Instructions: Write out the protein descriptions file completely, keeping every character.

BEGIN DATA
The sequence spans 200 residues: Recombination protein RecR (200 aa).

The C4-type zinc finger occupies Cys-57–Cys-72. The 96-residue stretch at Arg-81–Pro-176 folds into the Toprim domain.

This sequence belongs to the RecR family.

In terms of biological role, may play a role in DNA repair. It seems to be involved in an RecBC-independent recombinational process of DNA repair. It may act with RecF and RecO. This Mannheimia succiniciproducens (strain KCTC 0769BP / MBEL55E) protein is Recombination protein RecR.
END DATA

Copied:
The sequence spans 200 residues: Recombination protein RecR (200 aa).

The C4-type zinc finger occupies Cys-57–Cys-72. The 96-residue stretch at Arg-81–Pro-176 folds into the Toprim domain.

This sequence belongs to the RecR family.

In terms of biological role, may play a role in DNA repair. It seems to be involved in an RecBC-independent recombinational process of DNA repair. It may act with RecF and RecO. This Mannheimia succiniciproducens (strain KCTC 0769BP / MBEL55E) protein is Recombination protein RecR.